SECOND NATURE LAND CARE - Environmental Design & Complete Land Services,  Woods Hole, MA
 
The Soil
 
A garden element that is often overlooked in the design phase but is incredibly important in the long term is the structure and fertility of the soil.   It's all about the soil.   Unless a plant has good deep soil to sink into and thrive, it will languish.   We now know that soil is more complex than once thought.   Good soil structure and fertility are both necessary to promote optimum plant health.
 
Optimum plant health is necessary in order to fight off insects and disease.   Organic farmers have found that when attention is given to the soil, in a scientific manner, most plants are able to fight off pests
 
In the Spring, when getting gardens ready for the growing season, I take note of struggling plants and work compost into the soil around them.   I do not make assumptions about the condition of the soil, especially here on Cape Cod where the soil is young and marginal.   About the only place good soil is found is in the hollows and marshy areas between eskers.   we are primarily blessed with sandy soil or rock, boulder clay and gravel left over from glaciers.   The Stone Bench above was built from rocks on site, which the conservation commission had mandated in this rocky conservation area.
    Working compost into the soil is almost always necessary.   The process of working in compost lets me see into the soil and see how rocky it is and what it might need.   I have learned that the eye helps, but the scientists at the soil lab at the Extension Service in Amherst, MA give an excellent breakdown of the soil and what it needs.   A test leads to and economical use of soil and amendments and is well worth the money.   A full soil including measuring all nutrients, a graphical representation and analysis of the texture and grain size as well as testing for salts and metals, Ph, organic matter etc., cost about $150 with but prevents surprises down the road.
 
 
When large amounts of soil are moved onto a site it is best to have that soil tested.   Dark does not always mean fertile and fertile does not necessarily mean a plant will grow.   The size of the grains and the amount of organic matter are key.    It is common practice to mix fill (subsoil) with compost and sell it as topsoil.   This product is often dark but contains too much clay to maintain optimal growth.   Clay holds water and is small amounts but too much and the plant will struggle with wet roots and poor air turnover in the soil.
 
 
 
 
 
 
 
 
 
 
 
-- Beach Roses and many of our native plants are well adapted to our sandy or gravely soils and will help to prevent erosion.  Many plants such as azaleas and Rhododendrons need a more loamy soil to thrive and not fall prey to disease and insect predators.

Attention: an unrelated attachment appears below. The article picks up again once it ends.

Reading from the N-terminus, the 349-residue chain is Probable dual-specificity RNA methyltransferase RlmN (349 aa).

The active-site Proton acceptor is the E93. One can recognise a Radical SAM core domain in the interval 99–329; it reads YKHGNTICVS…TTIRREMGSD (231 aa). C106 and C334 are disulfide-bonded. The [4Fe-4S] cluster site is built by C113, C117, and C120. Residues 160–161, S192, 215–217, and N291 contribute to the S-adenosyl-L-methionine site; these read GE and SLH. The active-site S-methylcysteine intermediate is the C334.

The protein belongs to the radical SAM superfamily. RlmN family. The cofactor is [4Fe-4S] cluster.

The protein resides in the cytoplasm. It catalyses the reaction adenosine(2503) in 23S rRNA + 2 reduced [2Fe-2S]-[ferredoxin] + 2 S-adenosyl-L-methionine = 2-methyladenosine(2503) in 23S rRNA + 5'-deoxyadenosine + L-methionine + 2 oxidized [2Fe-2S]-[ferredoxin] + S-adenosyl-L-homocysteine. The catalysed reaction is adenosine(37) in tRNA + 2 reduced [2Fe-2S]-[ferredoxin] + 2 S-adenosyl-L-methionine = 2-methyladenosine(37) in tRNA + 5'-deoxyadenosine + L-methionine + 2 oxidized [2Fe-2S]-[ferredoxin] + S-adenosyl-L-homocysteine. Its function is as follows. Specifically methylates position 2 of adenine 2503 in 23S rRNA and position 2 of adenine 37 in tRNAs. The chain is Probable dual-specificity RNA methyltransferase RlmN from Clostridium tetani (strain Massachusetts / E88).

Honey Bee collecting Pollen on Seaside Goldenrod.
 
 
 
 
 
 
 
 
 
 
 
 
 
 
The lovely Marsh Hibiscus, a native of our bogs and marshes will grow in many situations given enough water.
 
 
 
 
 
 
 
 
 
When wooded areas are maintained with open spaces, interesting perennials will often grow of their own accord.  Spotted Wintergreen has many season interest with waxy white flowers, bright red berries and seed capsules that last through winter.  Indian Pipe has no but gets nourishment through a mutual relationship with the soil fungus Mycorrhiza.   Mycorrhizae fungus' are associated with healthy soil and are greatly desired.   They benefit the soils they inhabit and increase the ability of many plants to fight off disease and insect pests.   I often use Mycorrhizae fungus' in liquid form during new plantings and to help struggling plants.  Getting Mycorrhizae established in the soil is always a priority.  
 Both Wintergreen and Indian Pipe are considered to be in the Heath family.
 
 
 
 
 
 
 
 
 
 
 
 
 
 
 
 
 
 
 
 
 
 
 
 
 
 
 
 
 
 
 
 
 
 
 
 
 
 
 
 
 
 
 
                                                                                
Above is an example of a Honey Locust that was failing.   I was called to the property and noticed that the tree did not have a proper root flare.   Upon excavation, it was easy to see that the problem was that the tree was planted too deeply in soil that contained too much clay.   What had happened on this landscape was that the original landscape company had planted the tree at the proper depth but then the company that installed the sod raised the surrounding lawn up another six inches.  
 
All photographs are the property of David Brogan and Second Nature
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